virus: <Buddhism>

Eric Boyd (
Sat, 15 Nov 1997 23:43:29 -0500

Hi James,

Your e-mail has given me much to think about...
I've decided that you have a major point
about the multiplicity of the Buddhism ideas --
I'm not at all sure how you can view differing
ideas as part of the "same" meme-complex.

(But then, I'm not sure how you can call them
all "Buddhism" either!)

Anyway, on to my responses:

quotes from:
Date: Wed, 12 Nov 97 12:52:00 EST
From: "Wright, James 7929" <>
Subject: virus: RE: virus-digest V2 #300

sum up : BELIEVE = blind faith
Believe = "good" assumptions, rationally extending
trust to other ideas from people
you trust, "scientific" faith.
believe = I can "prove" (to whatever standard I
hold for proof) this, and make you believe
too, probably.

> I maintain that I believe Buddhism, not BELIEVE or
> Believe in it. Your definition of <faith> seems
> to depend on BELIEF; I maintain that it is not only
> possible but demonstrable to believe in Buddhism.

I'm not really sure why it would be necessary to
BELIEVE -- all that is necessary is that one
hold the belief, and think it valuable, for that
is sufficient to begin propagating it.

It might be argued that actually having a cogent
argument for the belief would make it easier to
propagate, but I think that would be crediting
the average human with too much intelligence.

I have this wonderful quote here:

"The average woman would rather have beauty than brains,
because the average man can see better than he can think."

(came from this very list, right?)

Similarly, getting people to Believe has more
to do with your skills as a speech maker (your
knowledge of memetics) then how good the ideas
are supported by reason and experience.

(and people so convinced would SAY they believed)

> Thought experiment: replace "Buddhism" with "science"
> in your paragraph above (it will also be necessary to
> replace "taking refuge" with "accepting validity", or
> something similar). <Snip!>

Indeed, this is lots of fun! It would be interesting
to write an essay on the memetics of science... just
to see how far you could go.

I think it all really comes down to this: all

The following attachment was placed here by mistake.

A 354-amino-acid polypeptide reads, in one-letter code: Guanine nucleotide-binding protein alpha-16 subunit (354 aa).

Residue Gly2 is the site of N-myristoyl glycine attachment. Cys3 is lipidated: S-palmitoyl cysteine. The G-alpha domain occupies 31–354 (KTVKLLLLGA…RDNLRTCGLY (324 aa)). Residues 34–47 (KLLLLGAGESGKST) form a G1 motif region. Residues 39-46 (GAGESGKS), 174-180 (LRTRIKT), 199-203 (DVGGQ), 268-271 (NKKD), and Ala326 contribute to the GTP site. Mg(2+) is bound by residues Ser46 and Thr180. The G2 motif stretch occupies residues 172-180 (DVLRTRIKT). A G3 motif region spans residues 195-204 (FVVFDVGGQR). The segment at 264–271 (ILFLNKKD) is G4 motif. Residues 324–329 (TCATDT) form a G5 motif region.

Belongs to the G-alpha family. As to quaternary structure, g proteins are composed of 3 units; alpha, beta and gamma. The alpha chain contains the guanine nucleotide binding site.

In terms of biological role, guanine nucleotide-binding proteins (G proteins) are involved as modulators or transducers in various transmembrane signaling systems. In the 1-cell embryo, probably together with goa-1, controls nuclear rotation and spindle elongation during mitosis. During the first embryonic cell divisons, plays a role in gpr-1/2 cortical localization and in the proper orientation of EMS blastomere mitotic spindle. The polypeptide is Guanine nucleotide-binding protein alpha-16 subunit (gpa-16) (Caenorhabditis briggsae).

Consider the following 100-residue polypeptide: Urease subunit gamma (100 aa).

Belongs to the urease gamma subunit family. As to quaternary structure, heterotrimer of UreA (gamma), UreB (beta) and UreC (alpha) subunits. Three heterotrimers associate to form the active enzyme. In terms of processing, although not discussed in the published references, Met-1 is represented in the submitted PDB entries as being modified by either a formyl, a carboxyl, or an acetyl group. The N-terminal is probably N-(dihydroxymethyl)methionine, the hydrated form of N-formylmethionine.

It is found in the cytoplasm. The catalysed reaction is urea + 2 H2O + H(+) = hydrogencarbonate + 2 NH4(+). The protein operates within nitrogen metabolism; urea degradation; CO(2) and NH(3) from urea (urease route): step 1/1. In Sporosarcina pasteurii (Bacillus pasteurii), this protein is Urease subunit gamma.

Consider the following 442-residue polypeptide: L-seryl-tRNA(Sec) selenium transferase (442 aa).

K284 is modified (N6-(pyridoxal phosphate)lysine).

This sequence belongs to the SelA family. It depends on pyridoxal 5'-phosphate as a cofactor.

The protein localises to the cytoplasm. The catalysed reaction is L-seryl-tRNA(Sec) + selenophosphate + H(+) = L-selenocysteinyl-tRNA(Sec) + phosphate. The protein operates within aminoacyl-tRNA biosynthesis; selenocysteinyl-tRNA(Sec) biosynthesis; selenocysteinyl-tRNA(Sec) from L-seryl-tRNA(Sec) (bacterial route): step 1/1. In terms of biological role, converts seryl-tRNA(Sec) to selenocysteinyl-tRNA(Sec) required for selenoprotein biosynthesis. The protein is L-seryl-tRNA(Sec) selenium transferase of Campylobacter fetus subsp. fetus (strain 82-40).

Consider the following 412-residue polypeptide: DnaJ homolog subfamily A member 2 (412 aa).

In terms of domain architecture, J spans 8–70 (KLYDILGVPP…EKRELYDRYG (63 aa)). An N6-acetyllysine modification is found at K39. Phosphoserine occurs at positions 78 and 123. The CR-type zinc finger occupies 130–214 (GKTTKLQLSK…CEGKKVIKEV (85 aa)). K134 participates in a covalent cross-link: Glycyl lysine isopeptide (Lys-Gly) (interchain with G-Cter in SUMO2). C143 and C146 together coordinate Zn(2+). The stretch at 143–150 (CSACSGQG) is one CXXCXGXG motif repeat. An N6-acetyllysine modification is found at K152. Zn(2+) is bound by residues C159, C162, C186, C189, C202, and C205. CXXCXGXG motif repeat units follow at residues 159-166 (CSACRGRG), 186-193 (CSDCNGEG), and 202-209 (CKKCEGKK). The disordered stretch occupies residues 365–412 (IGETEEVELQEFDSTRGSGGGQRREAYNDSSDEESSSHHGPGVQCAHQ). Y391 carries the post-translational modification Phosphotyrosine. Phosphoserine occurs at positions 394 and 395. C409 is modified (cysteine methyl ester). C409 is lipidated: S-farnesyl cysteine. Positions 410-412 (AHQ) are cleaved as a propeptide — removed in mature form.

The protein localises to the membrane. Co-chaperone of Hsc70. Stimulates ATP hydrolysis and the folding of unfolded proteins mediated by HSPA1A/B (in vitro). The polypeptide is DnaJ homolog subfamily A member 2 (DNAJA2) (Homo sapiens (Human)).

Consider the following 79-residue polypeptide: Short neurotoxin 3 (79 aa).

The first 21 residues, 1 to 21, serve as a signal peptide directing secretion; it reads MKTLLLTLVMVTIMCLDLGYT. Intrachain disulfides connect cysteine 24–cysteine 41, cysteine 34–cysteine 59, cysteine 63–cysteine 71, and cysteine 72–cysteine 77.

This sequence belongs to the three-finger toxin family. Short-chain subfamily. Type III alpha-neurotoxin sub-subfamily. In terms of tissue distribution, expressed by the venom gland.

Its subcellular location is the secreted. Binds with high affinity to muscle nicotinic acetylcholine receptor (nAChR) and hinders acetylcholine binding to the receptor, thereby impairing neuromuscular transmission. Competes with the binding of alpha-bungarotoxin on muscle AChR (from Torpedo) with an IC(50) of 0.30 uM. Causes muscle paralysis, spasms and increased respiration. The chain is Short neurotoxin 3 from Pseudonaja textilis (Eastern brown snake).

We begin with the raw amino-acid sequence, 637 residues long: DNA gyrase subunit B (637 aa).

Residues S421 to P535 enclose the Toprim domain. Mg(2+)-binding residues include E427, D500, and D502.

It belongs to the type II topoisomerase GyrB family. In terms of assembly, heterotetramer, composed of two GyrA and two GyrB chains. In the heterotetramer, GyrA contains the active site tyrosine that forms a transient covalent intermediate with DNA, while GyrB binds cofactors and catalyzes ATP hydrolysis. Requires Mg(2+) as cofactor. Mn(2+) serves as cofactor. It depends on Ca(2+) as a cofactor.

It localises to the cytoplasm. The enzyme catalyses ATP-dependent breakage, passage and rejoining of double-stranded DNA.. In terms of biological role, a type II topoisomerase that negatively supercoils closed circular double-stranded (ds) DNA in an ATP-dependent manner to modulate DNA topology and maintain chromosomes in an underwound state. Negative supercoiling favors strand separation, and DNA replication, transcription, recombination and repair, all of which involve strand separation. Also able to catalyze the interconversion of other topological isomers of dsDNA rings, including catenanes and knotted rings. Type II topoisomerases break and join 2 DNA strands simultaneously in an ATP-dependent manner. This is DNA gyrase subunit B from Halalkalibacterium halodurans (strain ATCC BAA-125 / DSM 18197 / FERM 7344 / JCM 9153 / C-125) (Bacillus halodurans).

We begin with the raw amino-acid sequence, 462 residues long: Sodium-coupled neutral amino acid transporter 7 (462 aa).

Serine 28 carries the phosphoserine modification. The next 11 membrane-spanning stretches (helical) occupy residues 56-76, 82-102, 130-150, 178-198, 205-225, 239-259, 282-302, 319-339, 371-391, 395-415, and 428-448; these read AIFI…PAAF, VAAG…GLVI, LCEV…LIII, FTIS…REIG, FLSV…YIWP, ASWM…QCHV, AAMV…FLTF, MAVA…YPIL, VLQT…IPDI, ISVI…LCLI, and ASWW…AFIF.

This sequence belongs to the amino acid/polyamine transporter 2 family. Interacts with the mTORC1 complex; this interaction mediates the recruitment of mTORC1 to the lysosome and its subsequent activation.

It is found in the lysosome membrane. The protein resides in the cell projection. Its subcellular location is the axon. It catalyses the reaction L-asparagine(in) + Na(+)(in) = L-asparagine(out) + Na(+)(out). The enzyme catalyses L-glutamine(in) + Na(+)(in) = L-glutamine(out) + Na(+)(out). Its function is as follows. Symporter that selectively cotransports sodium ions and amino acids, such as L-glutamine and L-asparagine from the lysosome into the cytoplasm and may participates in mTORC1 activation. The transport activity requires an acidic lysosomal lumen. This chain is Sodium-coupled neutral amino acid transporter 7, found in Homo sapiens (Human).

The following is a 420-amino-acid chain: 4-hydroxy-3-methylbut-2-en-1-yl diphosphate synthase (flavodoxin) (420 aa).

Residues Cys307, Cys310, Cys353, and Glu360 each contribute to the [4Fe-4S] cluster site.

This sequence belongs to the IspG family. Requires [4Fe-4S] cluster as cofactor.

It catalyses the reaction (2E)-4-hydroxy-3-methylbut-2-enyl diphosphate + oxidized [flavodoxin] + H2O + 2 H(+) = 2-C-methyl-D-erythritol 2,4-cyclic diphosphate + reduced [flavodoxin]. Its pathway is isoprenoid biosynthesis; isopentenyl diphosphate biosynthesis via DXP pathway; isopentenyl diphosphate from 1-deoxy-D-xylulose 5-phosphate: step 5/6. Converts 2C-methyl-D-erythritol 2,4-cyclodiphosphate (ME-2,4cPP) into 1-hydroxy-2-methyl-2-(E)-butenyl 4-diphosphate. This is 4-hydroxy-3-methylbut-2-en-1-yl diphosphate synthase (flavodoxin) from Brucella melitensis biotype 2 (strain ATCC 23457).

idea complexes are subject to memetic pressures,
and nothing is immune... if the system does not
have some major safeguards built in, eventually
all that will survive is the memetically evolved
propagation engine[1]. (this is basically what I
think fundamentalist Christianity is now)

Science, like Buddhism, has several "anti-memetic"
guards in it, BUT IT IS NOT IMMUNE, and neither
was Buddhism. That's why we must be on our guard
at all times -- let us not let the powerful forces
of memetics take down the best institution humans
have ever constructed.

> A more subtle point, perhaps -
> How does one distinguish <faith> from <understanding>?

I don't think there is any real difference once
the opinion is HELD -- the only difference is HOW
one got there. This is why it is BETTER to TRAVEL
than to ARRIVE.

(I'm amazed how long this truth has held for me)

quote: <snip good story about speed of light>
> I'll try to find the URL for any who might be interested.

I'd certainly be interested... if only because it
shows the memetic effects on science.

> The question I propose, however, is how do you
> distinguish between BELIEF and belief, as I used
> them above, from an outside / disinterested
> perspective (which I am attributing to Eric, here)?

YOU CAN'T on the face of it -- however, if you
ASK someone to justify their BELIEF, it will
become obvious which form it is...

> I am also questioning the existence of the "Buddhist
> meme complex" in the singular - it would seem there
> must at least two, since the Buddhism I am familiar
> with does not include FAITH as you apparently consider
> it to be. Or, more simply, the existence of "forms of